In Memory of Dylan Hockley

Jake+Hockley%2C+brother+of+Dylan+Hockley+to+whom+the+playground+is+dedicated%2C+breaks+ground+at+Long+Lots+on+Friday.
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In Memory of Dylan Hockley

Jake Hockley, brother of Dylan Hockley to whom the playground is dedicated, breaks ground at Long Lots on Friday.

Jake Hockley, brother of Dylan Hockley to whom the playground is dedicated, breaks ground at Long Lots on Friday.

Katie Cion

Jake Hockley, brother of Dylan Hockley to whom the playground is dedicated, breaks ground at Long Lots on Friday.

Katie Cion

Katie Cion

Jake Hockley, brother of Dylan Hockley to whom the playground is dedicated, breaks ground at Long Lots on Friday.

Katie Cion, Editor-in-Chief

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Friday morning’s groundbreaking of Long Lots’ new playground, donated by New Jersey Firefighters’ Mutual Benevolent Association as a part of their “Sandy Ground: Where Angels Play” project, which plans to build 26 playgrounds in memory of the 26 victims that passed away at Sandy Hook, was not a time to dwell on the tragedy that befell Newtown, Conn. last December but, rather, as First Selectman Gordon Joseloff put it, a celebration: of community, of charity and of Dylan Hockley, a little boy who died at Sandy Hook, to whom the playground is dedicated.

Despite the rain, many Westport citizens crowded the playground for the ceremony, joining the New Jersey Firefighters, Westport Firefighters, Police and EMS, as well as Dylan’s parents, Ian and Nicole, his grandparents and his brother Jake, who served as foreman of the event with tools in hand.

Superintendent Elliot Landon gave the opening remarks and relayed the towns’ gratitude for the donation. In an earlier interview, Landon commented on the mixed emotions surrounding the playground.

“I’m saddened by the fact that Newtown occurred, but I’m very thankful we’ve been selected to have the playground built on our grounds,” Landon said.

This mix of emotions permeated the ceremony. The tragedy underpinning the event was evident in the solemnity of the men who stood in uniform, the incongruity of the crowd of umbrella-wielding adults on a child’s playground and the framed picture of Dylan that his dad held in his arms.

But, when Ian Hockley, who was later the subject of a heartfelt rendition of “Happy Birthday” sung by the crowd, stepped up to speak, the strength in his voice as he talked about his son, referring to the tragedy that took his life only as “12/14,” was a signal of resilience.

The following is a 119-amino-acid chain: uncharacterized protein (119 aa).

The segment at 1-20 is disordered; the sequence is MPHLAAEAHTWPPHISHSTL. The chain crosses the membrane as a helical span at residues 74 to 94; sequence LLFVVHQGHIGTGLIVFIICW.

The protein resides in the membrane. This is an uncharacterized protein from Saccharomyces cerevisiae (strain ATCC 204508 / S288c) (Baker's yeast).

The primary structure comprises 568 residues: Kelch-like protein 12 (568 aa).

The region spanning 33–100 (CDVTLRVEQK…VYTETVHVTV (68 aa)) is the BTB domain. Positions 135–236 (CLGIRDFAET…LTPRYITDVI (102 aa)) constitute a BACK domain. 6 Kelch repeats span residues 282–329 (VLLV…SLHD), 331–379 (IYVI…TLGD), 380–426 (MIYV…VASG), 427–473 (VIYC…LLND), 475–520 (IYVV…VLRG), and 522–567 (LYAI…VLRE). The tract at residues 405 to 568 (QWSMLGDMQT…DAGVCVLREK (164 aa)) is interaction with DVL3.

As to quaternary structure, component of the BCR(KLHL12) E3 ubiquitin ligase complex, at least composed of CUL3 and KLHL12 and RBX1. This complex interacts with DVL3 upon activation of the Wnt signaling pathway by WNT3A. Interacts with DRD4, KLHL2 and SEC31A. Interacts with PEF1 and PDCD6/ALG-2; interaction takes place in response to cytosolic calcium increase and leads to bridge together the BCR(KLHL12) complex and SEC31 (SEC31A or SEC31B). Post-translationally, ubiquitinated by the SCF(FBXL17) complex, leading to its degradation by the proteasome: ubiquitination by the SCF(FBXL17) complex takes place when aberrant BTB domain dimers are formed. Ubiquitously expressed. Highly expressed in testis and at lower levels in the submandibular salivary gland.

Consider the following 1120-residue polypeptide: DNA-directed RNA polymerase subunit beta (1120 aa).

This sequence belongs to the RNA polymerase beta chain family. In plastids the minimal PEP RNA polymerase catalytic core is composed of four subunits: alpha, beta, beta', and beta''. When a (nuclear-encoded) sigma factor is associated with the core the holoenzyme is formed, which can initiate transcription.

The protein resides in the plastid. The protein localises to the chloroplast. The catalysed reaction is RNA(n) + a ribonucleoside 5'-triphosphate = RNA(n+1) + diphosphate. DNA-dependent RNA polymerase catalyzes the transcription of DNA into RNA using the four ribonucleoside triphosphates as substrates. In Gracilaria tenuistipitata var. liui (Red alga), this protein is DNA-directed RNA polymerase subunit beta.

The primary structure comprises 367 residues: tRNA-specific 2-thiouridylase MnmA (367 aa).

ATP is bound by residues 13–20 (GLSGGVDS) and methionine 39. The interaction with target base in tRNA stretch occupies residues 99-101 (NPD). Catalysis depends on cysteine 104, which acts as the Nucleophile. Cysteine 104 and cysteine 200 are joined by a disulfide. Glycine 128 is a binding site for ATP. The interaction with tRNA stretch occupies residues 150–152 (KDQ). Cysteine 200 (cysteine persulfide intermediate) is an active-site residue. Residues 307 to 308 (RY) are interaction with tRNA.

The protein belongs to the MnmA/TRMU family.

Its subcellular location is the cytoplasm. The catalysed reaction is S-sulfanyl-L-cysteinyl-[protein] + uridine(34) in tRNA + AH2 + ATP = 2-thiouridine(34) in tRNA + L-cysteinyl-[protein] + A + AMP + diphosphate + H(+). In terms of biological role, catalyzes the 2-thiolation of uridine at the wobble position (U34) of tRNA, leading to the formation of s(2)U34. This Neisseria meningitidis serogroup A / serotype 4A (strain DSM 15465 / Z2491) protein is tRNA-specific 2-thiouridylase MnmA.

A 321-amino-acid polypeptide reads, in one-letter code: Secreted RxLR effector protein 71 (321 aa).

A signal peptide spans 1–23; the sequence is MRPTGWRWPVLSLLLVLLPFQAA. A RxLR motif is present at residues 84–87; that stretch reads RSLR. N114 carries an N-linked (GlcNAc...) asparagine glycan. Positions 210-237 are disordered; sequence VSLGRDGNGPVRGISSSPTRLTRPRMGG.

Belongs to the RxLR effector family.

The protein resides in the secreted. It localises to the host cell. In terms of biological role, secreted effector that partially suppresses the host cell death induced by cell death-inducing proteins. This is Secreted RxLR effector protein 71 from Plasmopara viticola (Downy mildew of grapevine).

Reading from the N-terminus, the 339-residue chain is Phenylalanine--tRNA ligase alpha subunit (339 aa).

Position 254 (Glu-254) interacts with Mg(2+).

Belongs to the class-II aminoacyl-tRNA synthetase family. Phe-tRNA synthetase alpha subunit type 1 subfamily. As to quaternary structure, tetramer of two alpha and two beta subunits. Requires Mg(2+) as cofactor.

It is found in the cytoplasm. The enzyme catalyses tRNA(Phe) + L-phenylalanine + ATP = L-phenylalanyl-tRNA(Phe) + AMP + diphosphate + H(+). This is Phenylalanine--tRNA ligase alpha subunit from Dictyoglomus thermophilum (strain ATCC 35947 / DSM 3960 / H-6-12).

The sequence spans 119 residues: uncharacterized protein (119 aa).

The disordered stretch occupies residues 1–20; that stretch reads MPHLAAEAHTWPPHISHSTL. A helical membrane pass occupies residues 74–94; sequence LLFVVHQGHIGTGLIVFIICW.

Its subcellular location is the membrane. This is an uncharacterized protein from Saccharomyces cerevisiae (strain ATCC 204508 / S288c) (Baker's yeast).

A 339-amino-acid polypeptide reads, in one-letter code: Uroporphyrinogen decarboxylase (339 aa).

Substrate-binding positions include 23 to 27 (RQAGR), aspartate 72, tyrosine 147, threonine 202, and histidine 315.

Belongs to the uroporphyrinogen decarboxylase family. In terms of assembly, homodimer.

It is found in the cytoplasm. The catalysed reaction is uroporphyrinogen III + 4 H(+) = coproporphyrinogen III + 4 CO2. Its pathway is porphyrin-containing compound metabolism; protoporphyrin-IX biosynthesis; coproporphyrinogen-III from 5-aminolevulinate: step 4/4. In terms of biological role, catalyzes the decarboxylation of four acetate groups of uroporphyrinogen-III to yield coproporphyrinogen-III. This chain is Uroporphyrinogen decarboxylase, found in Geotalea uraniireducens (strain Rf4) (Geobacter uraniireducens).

“Dylan loved going out [to the playground] as a family,” Ian Hockley said.

The playground at Long Lots is the fourth of the 26 playgrounds that will be built across the country.

The donation was accepted by the Board of Education in March, after which the Long Lots PTA decided to mount their own project, the Butterfly Effect, in support of the program.

“We wanted to do our own twist on it and make it something of meaning to Dylan,” Long Lots PTA Co-President Lauren Goodman said.

After reading Dylan Hockley’s eulogy, Goodman and the PTA were inspired by the concept of a “Butterfly Effect.”  As his mother explained, Dylan had autism, and, whenever he got excited, he would “flap.” When asked by his mother why he was flapping, he responded, “Because I am a beautiful butterfly.”

After his death, his parents thought about the idea of the “butterfly effect,” the notion that the flapping of a butterfly’s wings in one part of the world can cause a hurricane in another.

“Dylan and all the other children and teachers who lost their lives are butterflies now. If one butterfly can cause a hurricane, then 26 butterflies can change the world,” Nicole Hockley said after Dylan’s passing.

The PTA sold bracelets, bumper stickers and T-shirts in the weeks leading up to the event, all marked with a purple butterfly. At the ceremony, the PTA presented the Hockley family with $1,000 for Dylan’s memorial fund and donated $11,500 to the New Jersey Firefighters to continue their efforts.

To end the ceremony, Jake Hockley picked up a shovel and dug into the gravel of the Long Lots playground, officially beginning the construction of a new one. However, before the building began, Jake had something to say to the firefighters.

“Get to work,” he ordered, with a smile that had eluded him all morning.

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